A large four-sided scoreboard is displayed above center court, which can be seen from anywhere in the stands. It displays the score, time remaining, period and number of team fouls for each side. There are also basic scoreboards on the right and left walls behind the baselines, which show the time, period and score. Plenty of blue and orange banners hang on the walls on either side, noting the accomplishments in several sports that Morgan State teams had reached. These include the 1982 East Regional Wrestling Championship, 2008-2009 MEAC Men's Basketball Tournament championship and NCAA Tournament entry, as well as the 2011-2012 MEAC Cheerleading Championship.

Some sports venue experiences suffer because of the actual architectural structure of the place, the layout or just the overall look in general. This isn't the issue with the Talmadge L. Hill Field House. The problem with the Field House is the actual game day product. Fans are a big part of the atmosphere, and their participation during the game I attended will be explained in more detail later on, but in short, the fans seemed disconnected and disinterested. From the beginning, Hill Field House seemed a bit dark due to some ceiling lights being out. You could see the court perfectly fine but the higher you got in the seating area, the less light you had around you. There was a video board on each of the four sides of the center court scoreboard but it didn't feature any of the action, just basic text graphics like 'Let's Go Bears!' and 'Shut 'em Down!' This is interesting at first, but gets a bit repetitive.

The student band played during a few intermissions on the night I attended and played one song during halftime, and they were certainly a bright spot. There were no fan games or activities during any intermission or dead ball sequence. Instead, most intermissions consisted of the PA announcer trying to get students to vote for the school in an online contest. After the band played one song that was about two or three minutes long at the start of halftime, the last twelve minutes or so of halftime was filled with music from the speakers that was a bit loud.

Neighborhood    4

The city of Baltimore is a place of pride for Marylanders, as it's likely the only city in the state that Americans from elsewhere can name with any regularity. Once a major manufacturing center, Baltimore has turned into a service-oriented economy, but is still known for being a hard-working, blue-collar community. Nationally, Baltimore flies under the radar among the other East Coast poster-cities like New York City, Boston and Philadelphia. With that said, Baltimore still has plenty to offer tourists and visitors across its 92,000-plus square miles that includes a harbor, a national aquarium, two professional sports teams and three universities that play Division I basketball, including Morgan State.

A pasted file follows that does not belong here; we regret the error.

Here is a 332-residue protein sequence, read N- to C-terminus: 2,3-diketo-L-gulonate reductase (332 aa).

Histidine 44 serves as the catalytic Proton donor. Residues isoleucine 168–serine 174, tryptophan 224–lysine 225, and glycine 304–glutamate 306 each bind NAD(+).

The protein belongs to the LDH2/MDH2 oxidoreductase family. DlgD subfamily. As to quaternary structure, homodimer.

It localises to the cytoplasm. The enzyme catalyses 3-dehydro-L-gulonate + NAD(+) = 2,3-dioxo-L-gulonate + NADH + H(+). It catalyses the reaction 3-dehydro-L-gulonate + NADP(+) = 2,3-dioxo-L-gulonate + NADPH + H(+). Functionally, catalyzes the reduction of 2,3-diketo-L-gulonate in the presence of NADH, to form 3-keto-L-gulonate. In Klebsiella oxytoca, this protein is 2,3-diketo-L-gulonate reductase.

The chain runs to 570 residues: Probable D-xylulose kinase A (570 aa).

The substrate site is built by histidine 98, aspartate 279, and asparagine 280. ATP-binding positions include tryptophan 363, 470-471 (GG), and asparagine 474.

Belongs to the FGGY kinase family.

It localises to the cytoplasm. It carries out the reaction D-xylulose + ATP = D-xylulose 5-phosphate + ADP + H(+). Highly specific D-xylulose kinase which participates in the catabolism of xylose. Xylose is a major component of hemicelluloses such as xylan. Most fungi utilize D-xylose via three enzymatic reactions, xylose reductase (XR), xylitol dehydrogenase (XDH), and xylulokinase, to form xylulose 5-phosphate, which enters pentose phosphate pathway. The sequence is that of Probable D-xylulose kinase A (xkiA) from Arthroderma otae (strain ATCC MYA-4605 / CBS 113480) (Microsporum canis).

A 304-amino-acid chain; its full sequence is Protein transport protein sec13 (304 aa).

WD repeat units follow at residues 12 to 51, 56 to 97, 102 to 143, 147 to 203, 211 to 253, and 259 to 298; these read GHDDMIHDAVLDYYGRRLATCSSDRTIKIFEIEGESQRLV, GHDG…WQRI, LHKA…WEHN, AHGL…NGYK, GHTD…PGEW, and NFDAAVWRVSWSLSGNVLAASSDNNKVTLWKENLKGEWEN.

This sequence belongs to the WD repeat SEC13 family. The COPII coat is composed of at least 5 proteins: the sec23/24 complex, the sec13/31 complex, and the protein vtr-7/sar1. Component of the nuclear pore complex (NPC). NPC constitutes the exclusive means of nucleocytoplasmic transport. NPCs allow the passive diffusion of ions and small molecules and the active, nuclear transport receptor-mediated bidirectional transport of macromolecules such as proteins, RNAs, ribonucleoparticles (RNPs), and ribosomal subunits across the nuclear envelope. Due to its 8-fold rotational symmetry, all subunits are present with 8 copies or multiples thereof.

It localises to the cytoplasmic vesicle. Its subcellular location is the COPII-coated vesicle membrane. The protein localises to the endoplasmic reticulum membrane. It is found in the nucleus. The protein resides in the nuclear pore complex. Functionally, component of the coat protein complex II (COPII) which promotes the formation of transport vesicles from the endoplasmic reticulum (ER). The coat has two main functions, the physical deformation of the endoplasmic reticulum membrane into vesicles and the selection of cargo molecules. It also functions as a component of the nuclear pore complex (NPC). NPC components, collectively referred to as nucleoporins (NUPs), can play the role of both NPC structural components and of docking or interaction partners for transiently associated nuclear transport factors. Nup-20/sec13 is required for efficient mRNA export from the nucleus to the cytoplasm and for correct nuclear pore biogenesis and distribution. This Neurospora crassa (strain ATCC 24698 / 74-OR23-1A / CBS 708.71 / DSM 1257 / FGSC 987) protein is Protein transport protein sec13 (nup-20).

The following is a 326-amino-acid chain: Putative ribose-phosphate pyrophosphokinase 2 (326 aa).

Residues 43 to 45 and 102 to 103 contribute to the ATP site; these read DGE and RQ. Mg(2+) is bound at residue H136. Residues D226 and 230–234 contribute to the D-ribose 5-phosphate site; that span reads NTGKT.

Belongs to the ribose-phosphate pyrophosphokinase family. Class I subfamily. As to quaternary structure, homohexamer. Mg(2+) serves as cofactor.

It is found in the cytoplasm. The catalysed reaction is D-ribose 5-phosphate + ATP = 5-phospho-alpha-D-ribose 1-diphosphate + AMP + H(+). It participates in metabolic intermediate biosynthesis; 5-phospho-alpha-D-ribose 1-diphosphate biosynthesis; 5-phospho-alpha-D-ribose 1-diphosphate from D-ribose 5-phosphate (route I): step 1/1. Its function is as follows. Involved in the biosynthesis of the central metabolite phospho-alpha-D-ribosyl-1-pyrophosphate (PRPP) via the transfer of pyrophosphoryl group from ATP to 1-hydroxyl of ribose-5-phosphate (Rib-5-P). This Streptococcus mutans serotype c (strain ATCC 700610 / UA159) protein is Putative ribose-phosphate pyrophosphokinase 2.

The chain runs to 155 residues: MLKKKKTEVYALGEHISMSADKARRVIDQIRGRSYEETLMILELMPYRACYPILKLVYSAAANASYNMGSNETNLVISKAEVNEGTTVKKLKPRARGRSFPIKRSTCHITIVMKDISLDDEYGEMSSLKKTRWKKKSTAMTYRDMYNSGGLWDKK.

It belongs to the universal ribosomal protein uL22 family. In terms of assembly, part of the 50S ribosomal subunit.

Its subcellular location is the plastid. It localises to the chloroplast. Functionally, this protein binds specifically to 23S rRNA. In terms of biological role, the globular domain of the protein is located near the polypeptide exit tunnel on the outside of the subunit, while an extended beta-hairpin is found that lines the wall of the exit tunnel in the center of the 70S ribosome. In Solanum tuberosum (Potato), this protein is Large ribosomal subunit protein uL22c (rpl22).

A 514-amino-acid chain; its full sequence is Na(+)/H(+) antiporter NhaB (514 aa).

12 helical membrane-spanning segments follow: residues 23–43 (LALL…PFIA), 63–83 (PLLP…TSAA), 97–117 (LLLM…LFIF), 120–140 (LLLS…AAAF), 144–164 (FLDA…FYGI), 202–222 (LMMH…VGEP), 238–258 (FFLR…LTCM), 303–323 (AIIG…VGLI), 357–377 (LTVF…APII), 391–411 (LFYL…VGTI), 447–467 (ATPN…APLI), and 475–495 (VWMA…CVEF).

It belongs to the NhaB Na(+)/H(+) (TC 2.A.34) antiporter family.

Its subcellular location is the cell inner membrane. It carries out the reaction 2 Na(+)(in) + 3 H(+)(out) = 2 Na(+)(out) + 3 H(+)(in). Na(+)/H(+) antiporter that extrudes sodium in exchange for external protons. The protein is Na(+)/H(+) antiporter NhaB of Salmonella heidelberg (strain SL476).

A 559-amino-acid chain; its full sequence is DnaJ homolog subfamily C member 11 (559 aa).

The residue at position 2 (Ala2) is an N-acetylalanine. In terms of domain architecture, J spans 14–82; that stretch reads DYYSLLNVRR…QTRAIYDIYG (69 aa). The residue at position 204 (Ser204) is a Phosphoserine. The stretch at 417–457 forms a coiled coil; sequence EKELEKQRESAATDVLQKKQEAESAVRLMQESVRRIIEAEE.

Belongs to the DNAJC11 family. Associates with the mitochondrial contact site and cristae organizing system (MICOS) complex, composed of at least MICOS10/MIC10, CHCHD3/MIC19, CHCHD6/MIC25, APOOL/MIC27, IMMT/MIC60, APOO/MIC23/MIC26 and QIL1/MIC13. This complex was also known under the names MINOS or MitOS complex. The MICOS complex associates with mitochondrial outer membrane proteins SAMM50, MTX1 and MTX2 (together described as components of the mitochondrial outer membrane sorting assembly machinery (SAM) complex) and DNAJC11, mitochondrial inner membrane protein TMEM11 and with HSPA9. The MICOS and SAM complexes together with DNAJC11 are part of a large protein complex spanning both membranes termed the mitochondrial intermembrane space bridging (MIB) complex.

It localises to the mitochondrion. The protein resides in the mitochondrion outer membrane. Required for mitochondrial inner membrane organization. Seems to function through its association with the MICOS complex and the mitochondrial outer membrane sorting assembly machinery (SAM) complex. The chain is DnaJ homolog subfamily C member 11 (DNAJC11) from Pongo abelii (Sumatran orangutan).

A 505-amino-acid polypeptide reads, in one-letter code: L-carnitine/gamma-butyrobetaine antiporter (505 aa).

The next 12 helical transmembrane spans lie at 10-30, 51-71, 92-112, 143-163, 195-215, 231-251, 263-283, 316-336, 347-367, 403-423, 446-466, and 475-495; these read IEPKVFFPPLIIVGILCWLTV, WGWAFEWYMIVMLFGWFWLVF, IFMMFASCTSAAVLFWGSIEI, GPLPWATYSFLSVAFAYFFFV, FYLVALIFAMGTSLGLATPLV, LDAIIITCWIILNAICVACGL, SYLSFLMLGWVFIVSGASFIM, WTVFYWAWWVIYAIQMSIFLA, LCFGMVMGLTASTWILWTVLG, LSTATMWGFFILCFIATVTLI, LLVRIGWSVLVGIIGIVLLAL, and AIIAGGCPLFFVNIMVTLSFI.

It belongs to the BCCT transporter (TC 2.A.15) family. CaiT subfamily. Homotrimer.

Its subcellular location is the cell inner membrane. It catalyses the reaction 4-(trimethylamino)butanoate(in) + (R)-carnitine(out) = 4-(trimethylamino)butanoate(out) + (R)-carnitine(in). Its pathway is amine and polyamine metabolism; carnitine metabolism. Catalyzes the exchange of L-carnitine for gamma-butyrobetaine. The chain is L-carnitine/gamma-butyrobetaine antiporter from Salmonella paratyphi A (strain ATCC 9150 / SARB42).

The list of things to do around Baltimore is endless. For the studious, there are museums like The Walters Art Museum, Baltimore Museum of Art, American Visionary Art Museum, Maryland Science Center and National Cryptologic Museum. For entertainment, there always seems to be something going on at Power Plant and Fells Point. The animal-enthusiast will love the National Aquarium and the Maryland Zoo and the outdoor-enthusiast will enjoy the Inner Harbor and Sherwood Gardens.

As with any city, some places in Baltimore are prettier -- and safer -- than others. I found in going to both Morgan State and Coppin State that Coppin State is in a bit of a better area in the city than Morgan State. Both schools are about five miles from a hot spot such as the Inner Harbor, with Coppin State being near west Baltimore and Morgan State being close to north Baltimore. Morgan State's campus looks great, however, so as long as you know where you're going, you don't have to worry or take any more precautions than you would seeing a game in any other big city.

Fans    2

For the Morgan State Bears, attendance isn't the problem. Fans came to the game I attended, filled seats and though they were not in the majority, several fans were decked out in orange and black Morgan State basketball gear to support the home team. My concern doesn't come from the fact that the game was not a sellout, though; it is based off of the energy that the fans who were at the game showed. In short, there was very little. The fan demographics were spread out, as alumni, students and families with young kids all came to the game.